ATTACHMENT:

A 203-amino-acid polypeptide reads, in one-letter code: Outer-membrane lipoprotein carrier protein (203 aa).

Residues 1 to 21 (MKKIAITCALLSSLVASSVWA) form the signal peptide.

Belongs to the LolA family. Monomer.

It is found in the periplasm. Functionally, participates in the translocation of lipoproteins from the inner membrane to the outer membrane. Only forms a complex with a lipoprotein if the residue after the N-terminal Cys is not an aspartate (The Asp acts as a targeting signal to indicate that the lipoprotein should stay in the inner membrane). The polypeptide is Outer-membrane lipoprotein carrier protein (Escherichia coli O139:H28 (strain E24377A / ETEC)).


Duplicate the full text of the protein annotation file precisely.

A 203-amino-acid polypeptide reads, in one-letter code: Outer-membrane lipoprotein carrier protein (203 aa).

Residues 1 to 21 (MKKIAITCALLSSLVASSVWA) form the signal peptide.

Belongs to the LolA family. Monomer.

It is found in the periplasm. Functionally, participates in the translocation of lipoproteins from the inner membrane to the outer membrane. Only forms a complex with a lipoprotein if the residue after the N-terminal Cys is not an aspartate (The Asp acts as a targeting signal to indicate that the lipoprotein should stay in the inner membrane). The polypeptide is Outer-membrane lipoprotein carrier protein (Escherichia coli O139:H28 (strain E24377A / ETEC)).